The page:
Alexander Rossi, who sits third in the championship, ran a steady sixth in the first stint until Lap 27, when contact with Will Power damaged his front wing. Rossi was then caught up in the melee on the Lap 34 restart, getting airborne over the left-front of his Andretti Autosport teammate Hunter-Reay.

Rossi again pitted for a new front wing – he had six stops in total – and ended up eighth on a day when he felt like a podium beckoned.

“It’s a pretty disappointing result. I don’t think we had the car to beat Scott (Dixon), but for sure with the problems that everyone had, we could’ve finished second. It’s been a difficult string of races,” Rossi said afterward.

Hunter-Reay, too, had a day forget. After going from sixth to third on the start, he spun his No. 28 DHL Honda into the Turn 3 Barrier on Lap 27. And like Rossi, he was caught up in the Lap 34 pileup, falling off the lead lap in the process.

Hunter-Reay languished in 16th at the checkered flag.

“It was a very unfortunate day and a big loss for us in points,” Hunter-Reay lamented. “The DHL Honda was running comfortable in third and pushing hard, but I had too much front brake lock and found the tire barrier – that’s my fault. Then after that, we got caught up in a wreck, which put us a lap down. From there we just fought to stay in front of the leader.”

Power, too, hit his struggles after the first stint, when contact with the Turn 11 wall, an incident similar to the one that his Team Penske teammate Newgarden had, bent the right-rear suspension of his No. 12 Verizon Chevrolet. He also had contact with Rossi later that lap.

Power lost two laps in the pits as the team made repairs, and he took the checkered flag in 18th.

“In the last corner, I brushed the wall and bent a rear toe link, so the car was a little bit out of whack. I didn’t even know that (Alexander) Rossi and I touched. I was just kind of trying to hang on until we got a yellow and could pit,” Power explained. “I’ve never had so many DNFs; not DNF for this race, but like a DNF in a season. Still, it’s kind of how this sport can go.”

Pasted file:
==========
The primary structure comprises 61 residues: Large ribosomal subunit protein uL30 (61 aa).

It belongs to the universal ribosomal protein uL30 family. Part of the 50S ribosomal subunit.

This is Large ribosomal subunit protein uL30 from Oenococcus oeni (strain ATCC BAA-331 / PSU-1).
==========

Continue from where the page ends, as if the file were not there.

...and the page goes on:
All told, their struggles mean that Dixon leads the championship by 62 points over Newgarden. Rossi sits third, 70 points of the lead, followed by Hunter-Reay and Power, who sit 91 and 93 points out of the lead respectively.

And the next race, the Honda Indy 200 at Mid-Ohio (July 29 on NBCSN) won’t make it easy for them to make up ground, as Dixon’s record there is astoundingly strong. The four-time IndyCar champion has five wins at the Mid-Ohio Sports Car Course, his most recent triumph coming in 2014, a race in which he famously came from last on the grid (22nd) to win.

Conversely, Newgarden, Rossi, Hunter-Reay, and Power have a combined one win at Mid-Ohio (Newgarden, last year).

However, the likes of Newgarden and Rossi still appear confident that they can make up for their Toronto struggles.

“We have to move on now and try to pick it back up. With the championship battle, we’ve got a long way to go. This doesn’t help but look, we have plenty of racing (left),” said Newgarden. “We need to keep our head up here. We’re going to be just fine, we’ve got fast cars and the best in the business. If we get our mistakes sorted out, we’re going to be just fine.”

Rossi, who finished sixth at Mid-Ohio last year, echoed similar sentiment, and thinks Mid-Ohio presents an opportunity to get back on track.

“We’re very good at Mid-Ohio, we’re kind of circling Toronto and Mid-Ohio as two races we were going to be pretty good at, so we got to reset, man, and just execute,” Rossi explained afterward. “We’re fast. We’re there every weekend. That’s the important thing. It’s a lot harder to be outside the top 10 and looking for answers. We’re fighting for pole every weekend. We’re in the Fast Six virtually every weekend, so you’re putting yourself in position to have a good result, it hasn’t come really since Texas.”

The 2018 championship is far from over – the season-ending GoPro Grand Prix of Sonoma being a double-points event helps ensure as much. But, if Dixon does claim the 2018 title, Toronto may be the race that serves as the turning point.

Follow@KyleMLavigne